The reading is from the Holy Gospel according to St. Matthew 4:12-17
Last week we celebrated the Feast of Theophany (Epiphany). We celebrated the fact that the Holy Trinity was made manifest, was present at that one place and moment in time. After this event in the life of Our Lord Jesus Christ we hear that the Lord withdrew into the territory of Zebulon and Naphtali. But there is more to the story because the evangelist Matthew tells us that this was done in order to fulfill the prophecy of Isaiah which read “The land of Zebulon and the land of Naphtali, toward the sea, across the Jordan, Galilee of the Gentiles—the people who sat in darkness have seen a great light, and for those who sat in the region and shadow of death light has dawned.”
What does it mean that the people sat in darkness? Does it mean that they were in a place of great shade or a cloudy place where the Sun doesn’t give it’s rays? No doubt the darkness that is being spoken of here is a different kind of darkness. We get more clarification as the prophecy continues and we hear these words “and for those who sat in the region and shadow of death, light has dawned.”
What does all this talk about darkness and death mean? It is related to the fact that Jesus was travelling through lands that were known to be Gentile lands. These were places were Jews did not traditionally live. So Matthew is saying something very interesting here. He is telling us that Jews are not people who are sitting in darkness or death but Gentiles (non-Jews) are. What is the difference?
The difference is primarily that the Jews had already had a long standing relationship with God through the Abraham, Isaac, and Jacob as well as through the writings of Moses and the prophets to name a few. The appearance of Jesus Christ in these regions was not just another detail, it was an important reminder that Jesus had come to the earth to bring all peoples to Himself.
Today we hear terrible stories every single time we read the news or watch the television. Even the shows and movies are tending to focus more on the darker side of things. Series such as “Twilight” or “The Walking Dead” point to this fascination with death as not simply a fad, but a sign of where we are as a people. It should even be noted that just a few years ago Planned Parenthood announced that it had aborted a record number of “tissues” in 2011, roughly 1 abortion every 94 seconds. To some this fact has nothing to do with anything, to others this is a sign that we live quite literally “in the shadow of death.”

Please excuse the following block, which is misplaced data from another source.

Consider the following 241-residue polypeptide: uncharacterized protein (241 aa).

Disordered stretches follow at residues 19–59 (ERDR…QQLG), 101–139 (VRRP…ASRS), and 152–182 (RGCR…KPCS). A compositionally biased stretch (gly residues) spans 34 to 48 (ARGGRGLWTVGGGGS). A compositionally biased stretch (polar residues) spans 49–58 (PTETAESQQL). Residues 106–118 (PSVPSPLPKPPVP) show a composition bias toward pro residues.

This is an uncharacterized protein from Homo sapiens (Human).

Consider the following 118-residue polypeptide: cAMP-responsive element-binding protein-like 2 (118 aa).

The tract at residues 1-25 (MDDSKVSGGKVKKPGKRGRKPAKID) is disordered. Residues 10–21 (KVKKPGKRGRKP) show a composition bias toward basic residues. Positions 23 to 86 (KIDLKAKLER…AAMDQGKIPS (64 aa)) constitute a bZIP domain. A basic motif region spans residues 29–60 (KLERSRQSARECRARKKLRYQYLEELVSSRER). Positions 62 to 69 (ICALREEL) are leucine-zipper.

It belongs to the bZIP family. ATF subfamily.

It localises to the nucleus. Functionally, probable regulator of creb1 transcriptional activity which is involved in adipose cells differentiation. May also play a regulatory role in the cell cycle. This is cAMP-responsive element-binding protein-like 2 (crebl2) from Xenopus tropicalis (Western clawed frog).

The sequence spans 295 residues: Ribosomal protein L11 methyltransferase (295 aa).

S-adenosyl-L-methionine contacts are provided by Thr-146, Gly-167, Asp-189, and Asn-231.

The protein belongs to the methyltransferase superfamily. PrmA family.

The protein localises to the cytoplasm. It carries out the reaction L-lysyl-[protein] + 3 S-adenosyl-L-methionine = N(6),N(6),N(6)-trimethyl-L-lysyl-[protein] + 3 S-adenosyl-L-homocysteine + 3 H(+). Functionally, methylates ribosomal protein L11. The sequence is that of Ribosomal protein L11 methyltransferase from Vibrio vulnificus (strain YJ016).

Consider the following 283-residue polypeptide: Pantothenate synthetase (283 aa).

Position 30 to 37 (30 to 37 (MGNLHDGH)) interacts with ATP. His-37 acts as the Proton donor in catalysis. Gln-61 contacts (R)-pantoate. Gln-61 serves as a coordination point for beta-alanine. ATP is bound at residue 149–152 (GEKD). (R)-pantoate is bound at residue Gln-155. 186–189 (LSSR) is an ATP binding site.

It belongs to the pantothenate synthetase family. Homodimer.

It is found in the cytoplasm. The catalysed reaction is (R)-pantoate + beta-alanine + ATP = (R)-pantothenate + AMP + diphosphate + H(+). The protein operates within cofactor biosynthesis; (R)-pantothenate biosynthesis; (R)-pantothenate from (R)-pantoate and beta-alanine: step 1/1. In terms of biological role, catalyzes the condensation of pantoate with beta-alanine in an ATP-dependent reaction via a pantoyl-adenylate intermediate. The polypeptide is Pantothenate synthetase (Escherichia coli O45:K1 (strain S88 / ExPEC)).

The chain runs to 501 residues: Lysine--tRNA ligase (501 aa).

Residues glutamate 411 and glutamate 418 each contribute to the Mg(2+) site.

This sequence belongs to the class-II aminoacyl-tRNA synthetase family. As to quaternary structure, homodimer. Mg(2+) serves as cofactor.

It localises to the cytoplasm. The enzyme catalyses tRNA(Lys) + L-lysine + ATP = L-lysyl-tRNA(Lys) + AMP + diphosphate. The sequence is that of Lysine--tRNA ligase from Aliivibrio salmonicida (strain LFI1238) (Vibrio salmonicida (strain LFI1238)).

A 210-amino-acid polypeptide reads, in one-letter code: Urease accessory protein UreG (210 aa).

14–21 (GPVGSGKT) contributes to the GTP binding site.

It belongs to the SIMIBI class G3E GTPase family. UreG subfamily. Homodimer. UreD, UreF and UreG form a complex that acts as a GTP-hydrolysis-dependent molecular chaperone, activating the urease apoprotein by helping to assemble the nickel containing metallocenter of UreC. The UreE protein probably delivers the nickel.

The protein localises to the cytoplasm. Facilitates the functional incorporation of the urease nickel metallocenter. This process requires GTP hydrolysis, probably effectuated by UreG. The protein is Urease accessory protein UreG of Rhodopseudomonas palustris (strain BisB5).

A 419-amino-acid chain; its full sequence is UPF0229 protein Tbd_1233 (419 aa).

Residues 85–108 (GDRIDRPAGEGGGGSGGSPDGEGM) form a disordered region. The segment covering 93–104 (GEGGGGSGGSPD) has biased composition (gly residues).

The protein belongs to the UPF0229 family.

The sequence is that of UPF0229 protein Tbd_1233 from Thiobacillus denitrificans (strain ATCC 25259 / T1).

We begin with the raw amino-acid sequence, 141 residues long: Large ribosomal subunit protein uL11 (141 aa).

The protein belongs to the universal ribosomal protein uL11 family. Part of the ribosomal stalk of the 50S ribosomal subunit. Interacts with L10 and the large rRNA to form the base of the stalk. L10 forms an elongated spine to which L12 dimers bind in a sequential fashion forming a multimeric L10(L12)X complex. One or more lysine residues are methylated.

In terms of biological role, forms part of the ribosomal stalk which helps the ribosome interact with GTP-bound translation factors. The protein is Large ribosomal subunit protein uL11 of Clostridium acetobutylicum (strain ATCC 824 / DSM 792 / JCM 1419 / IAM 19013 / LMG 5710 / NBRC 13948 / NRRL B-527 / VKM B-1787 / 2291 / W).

However, we are comforted by this gospel reading. We are told that the people “who sat in darkness have seen a great light” and that “light has dawned.” This is a clear reference to the fact that Jesus the Son of God has come into these territories. We are reminded that if people are saturated in darkness and death, legislating new laws won’t bring them out of the darkness. The only way to bring a people, a society, a culture out of darkness and the shadow of death is through an encounter with this Jesus, the light of the world.
Misguided evangelicals have often tried this by telling people that they would go to hell unless they “accepted” Christ. That is not evangelism. That is cheap, graceless fear peddled by men who would accomplish more selling snake-oil. Trying to coerce people into following Jesus through fear is anything but Christian.
We are in great need of true evangelism on the part of all Christians, not simply the clergy. Our evangelism is one that focuses on Jesus Christ as the source of light in darkness and the source of life in the midst of death. Jesus Christ has made each one of us the fishers of men. We are not meant to simply go about our daily business and hope that no one interferes with it. We are meant to make His business our business. That is, we are to remind people that Jesus Christ became a man who dwelt in the flesh in order to teach us and to show us what it means to love. In order to show us unconditional love by suffering for us from the cross. The Son of God didn’t do that to guilt us or scare us. He did that because He loves us and wants to redeem us from death and He has done exactly this by taking death upon Himself.
It is often said that it is better to light a lamp than to curse the darkness. When was the last time that any one of us lit the lamp of someone’s heart with the message of the gospel, with the love of Jesus Christ? If you won’t speak to others and teach them lovingly about your Lord and Master, the one who redeemed you and gave you life, who do you suppose will do it for you? Who will bring them the light of the world? Who will teach them that they are in darkness? Who can show them that they are sitting in the shadow of death before it is too late? We must. We don’t do it to fulfill some obligation or to avoid guilt. We do it because we love Jesus Christ and we want others to know the joy and peace that we have in Him. We want others to have a life filled with light instead of darkness. After all, if you were the one who was lost and sitting in darkness, you would want someone to point you towards the light.
We thank God that our Lord Jesus Christ brought light to Gentiles like us. May God give us courage to pass this great light to our brothers and neighbors. And Glory be to God forever AMEN.
Reprint from January 13, 2013